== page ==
To most people “ghosting” is the act of breaking up with a boyfriend or girlfriend by breaking off all contact. Now there is a new ghosting phenomena; stealing the identity of a recently deceased loved one.
Would-be identity thieves scour obituaries to find as much personal information as possible about the recently departed. The more information available about the loved one the better. With this information, thieves can make purchases, open credit cards, create false IDs, and file fraudulent tax returns. This activity can go unchecked until all the proper paper work is filed on the deceased. It can be a nightmare to clear up the mess, all while dealing with the grief associated with losing someone close to you.
What can be done
There are actions available to reduce the risk of this happening.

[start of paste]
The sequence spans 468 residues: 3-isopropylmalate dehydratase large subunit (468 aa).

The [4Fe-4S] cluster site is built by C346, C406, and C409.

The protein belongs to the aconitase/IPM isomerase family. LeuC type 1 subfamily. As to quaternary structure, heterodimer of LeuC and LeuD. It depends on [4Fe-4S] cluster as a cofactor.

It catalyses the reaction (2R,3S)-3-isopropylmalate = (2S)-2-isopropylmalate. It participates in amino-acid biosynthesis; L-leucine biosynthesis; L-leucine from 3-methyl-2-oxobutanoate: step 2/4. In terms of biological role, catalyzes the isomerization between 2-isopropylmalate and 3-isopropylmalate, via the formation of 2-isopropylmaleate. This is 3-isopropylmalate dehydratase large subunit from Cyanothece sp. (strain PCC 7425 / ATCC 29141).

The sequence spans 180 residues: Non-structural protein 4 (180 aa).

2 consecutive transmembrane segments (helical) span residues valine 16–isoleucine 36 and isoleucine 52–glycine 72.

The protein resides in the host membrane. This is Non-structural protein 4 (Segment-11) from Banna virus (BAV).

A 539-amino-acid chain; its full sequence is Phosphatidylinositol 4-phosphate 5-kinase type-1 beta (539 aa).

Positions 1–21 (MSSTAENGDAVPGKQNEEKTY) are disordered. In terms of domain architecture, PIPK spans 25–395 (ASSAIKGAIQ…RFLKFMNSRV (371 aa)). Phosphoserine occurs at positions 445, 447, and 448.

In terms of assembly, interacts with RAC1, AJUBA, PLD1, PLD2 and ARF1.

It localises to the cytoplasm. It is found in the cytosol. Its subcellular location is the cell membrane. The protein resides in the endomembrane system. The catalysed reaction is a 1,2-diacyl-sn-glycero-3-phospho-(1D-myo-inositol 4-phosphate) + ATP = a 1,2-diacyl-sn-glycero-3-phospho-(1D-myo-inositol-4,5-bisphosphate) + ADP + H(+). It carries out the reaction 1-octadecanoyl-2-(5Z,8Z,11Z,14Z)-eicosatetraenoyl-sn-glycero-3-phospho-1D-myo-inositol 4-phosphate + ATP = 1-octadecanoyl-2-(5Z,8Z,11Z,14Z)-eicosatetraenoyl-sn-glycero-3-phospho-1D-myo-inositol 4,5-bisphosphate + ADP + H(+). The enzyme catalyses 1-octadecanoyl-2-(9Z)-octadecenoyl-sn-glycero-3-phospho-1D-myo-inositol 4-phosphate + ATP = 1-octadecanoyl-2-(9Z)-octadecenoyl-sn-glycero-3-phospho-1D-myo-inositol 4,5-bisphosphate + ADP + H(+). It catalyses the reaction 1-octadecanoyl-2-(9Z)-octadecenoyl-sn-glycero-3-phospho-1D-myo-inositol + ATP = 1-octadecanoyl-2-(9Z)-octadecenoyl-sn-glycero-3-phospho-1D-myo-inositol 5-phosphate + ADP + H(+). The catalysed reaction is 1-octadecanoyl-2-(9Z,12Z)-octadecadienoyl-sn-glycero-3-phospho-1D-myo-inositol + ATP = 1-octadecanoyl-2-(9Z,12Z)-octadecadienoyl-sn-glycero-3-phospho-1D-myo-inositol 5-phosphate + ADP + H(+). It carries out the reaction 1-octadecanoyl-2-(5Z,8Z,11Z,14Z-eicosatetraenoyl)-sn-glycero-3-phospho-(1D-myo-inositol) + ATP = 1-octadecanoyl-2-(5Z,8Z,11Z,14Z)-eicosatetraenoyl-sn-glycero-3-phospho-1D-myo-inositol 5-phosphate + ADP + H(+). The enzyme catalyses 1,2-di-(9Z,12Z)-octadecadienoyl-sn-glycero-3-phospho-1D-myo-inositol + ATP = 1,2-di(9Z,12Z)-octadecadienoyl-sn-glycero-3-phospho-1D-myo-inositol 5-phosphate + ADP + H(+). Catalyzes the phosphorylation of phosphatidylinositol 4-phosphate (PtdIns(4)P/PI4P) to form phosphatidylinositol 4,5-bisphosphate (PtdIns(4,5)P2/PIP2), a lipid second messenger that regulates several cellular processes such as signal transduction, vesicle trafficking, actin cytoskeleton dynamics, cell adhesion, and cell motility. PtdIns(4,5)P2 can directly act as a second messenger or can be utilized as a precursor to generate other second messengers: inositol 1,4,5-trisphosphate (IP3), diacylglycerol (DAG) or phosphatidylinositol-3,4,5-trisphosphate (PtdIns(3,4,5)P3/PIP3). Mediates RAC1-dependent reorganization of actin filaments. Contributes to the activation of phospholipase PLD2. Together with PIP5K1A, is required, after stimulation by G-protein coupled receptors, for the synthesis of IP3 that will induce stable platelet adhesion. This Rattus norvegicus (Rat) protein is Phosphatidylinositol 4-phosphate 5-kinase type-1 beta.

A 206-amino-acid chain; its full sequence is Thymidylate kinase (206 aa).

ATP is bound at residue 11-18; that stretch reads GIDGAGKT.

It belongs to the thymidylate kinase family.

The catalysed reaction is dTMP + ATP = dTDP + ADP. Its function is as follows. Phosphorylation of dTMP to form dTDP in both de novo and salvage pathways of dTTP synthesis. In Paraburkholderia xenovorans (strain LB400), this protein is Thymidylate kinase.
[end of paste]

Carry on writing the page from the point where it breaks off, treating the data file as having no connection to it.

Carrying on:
- Less is more. When creating an obituary, avoid being too specific on information that could be used by ID thieves. Print a birth year, but not the day and month. Omit the maiden name and the address of the deceased.
- Home unattended. During the funeral and visitation, consider having a friend or relative stay at the home of the deceased. Thieves are known to target homes for burglary during the service.
- Notify the bank. Remove the deceased’s name from joint bank and credit card accounts. Immediately close solo credit card accounts. Closely monitor any activity in the accounts.
- Be proactive. Knowing it can take Social Security months to inform all interested parties of the death, proactively contact anyone who may need to know of the death. Report the death to Social Security. File a final tax return. Cancel the driver’s license to avoid duplicates being ordered.
- Work with credit agencies. Contact the major credit agencies and follow their instructions to place a death notice in their records. This should help stop a thief from opening new accounts. Obtain a free credit report from one of the credit agencies and look for suspicious activity. Wait a few months and review a free credit report from a second agency. Continue to monitor activity on the deceased’s credit reports.
Fortunately, as long as your name is not on the accounts, family members are rarely liable for any illegal activity. But cleaning up the mess can be a real hassle.